Three Young Brothers from the Same Family Are Battling Against Rare Form of Eye Cancer

Three Young Brothers from the Same Family Are Battling Against Rare Form of Eye Cancer


Rapidly surfacing various types of cancers worldwide are concerning experts. But it is a devastating situation for parents to know that their kid has cancer. To nurture three kids, all struggling cancer is next to an unbelievable pressure on a family. But it is happening in reality. Aaron and Angie Rush, a couple from Marietta, Georgia, is going from the shattering situation. All of the three kids of the parents have been diagnosed with a similar uncommon type of eye cancer. Tristan, 5, Caison, 3, and Carter, a six-month-old, all have retinoblastoma. Usually, this type of cancer emerges in young children.

Currently, the Rush family is surviving under a shadow of ambiguity. They are estimating how long their boys will remain in the treatment, and for how long they will have to pay medical bills. They fear whether doctors will recommend any of their kids to remove the eye, like their mom’s case. Regardless of various rounds of treatment, the children have thus far remained strong and happy. Reportedly, Angie Rush, mother of the boys, has retinoblastoma from infancy. At the time, doctors recommended her to remove an eye in order to stop cancer from spreading. Thus, Angie has lost her left eye at just six weeks of age.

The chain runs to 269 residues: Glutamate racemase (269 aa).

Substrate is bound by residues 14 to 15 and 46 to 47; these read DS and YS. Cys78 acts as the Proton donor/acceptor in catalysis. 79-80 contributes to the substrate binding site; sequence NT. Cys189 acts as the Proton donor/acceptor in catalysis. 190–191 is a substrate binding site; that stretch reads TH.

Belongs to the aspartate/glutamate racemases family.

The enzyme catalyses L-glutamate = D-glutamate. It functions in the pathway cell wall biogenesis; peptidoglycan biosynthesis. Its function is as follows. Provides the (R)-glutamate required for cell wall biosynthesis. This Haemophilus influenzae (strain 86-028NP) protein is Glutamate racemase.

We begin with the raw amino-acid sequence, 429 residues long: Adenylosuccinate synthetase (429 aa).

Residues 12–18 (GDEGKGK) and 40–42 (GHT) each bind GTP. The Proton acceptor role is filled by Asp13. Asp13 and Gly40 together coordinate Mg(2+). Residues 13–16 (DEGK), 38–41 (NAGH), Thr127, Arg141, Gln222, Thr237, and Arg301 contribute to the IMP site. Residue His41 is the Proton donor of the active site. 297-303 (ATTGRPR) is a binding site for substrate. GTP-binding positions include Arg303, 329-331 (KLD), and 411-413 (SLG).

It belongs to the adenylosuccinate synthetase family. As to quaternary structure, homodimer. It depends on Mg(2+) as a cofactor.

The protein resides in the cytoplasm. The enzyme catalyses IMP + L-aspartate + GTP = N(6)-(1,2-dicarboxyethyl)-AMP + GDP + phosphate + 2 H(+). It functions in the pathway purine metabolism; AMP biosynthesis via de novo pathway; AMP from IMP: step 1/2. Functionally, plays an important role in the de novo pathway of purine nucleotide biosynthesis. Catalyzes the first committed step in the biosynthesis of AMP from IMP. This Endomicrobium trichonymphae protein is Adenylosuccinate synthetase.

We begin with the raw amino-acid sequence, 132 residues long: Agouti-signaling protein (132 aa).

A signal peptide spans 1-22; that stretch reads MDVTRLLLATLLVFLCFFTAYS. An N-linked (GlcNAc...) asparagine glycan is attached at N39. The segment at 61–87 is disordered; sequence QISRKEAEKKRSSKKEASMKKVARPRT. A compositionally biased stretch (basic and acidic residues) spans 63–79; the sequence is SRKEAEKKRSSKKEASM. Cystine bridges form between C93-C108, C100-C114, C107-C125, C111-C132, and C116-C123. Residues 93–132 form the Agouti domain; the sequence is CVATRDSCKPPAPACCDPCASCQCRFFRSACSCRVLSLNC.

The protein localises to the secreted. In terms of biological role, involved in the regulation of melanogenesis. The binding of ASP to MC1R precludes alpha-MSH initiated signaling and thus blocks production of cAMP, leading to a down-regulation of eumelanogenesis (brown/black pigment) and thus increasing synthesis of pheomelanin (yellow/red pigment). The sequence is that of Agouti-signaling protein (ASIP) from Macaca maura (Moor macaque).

According to the Mayo Clinic, retinoblastoma is a type of eye cancer that can take place in either or both eyes. As per experts, cancer is a disease that can pass from one generation to another. Also, doctors had warned the couple that there is a 50% probability that their children would develop the illness. So Rush was aware that there are chances she might pass the fatal disease to her kids. But, she never had a thought that all of the three would get retinoblastoma. As a result of their mother’s medical history, all three boys were diagnosed for cancer at birth.

Tristen, Rush’s first boy, has started taking chemotherapy from the age of just three weeks. Even more, chemotherapy sessions for Caison began at the age of one week. In the case of Carter, he was not spotted with cancer for up to six months. But a series of regular tests eventually revealed the tumor. Currently, Triston and Caison have had completed six sessions of chemotherapy as well as laser treatment. Both are doing great. Meanwhile, baby Carter has just undergone the first phase of medication.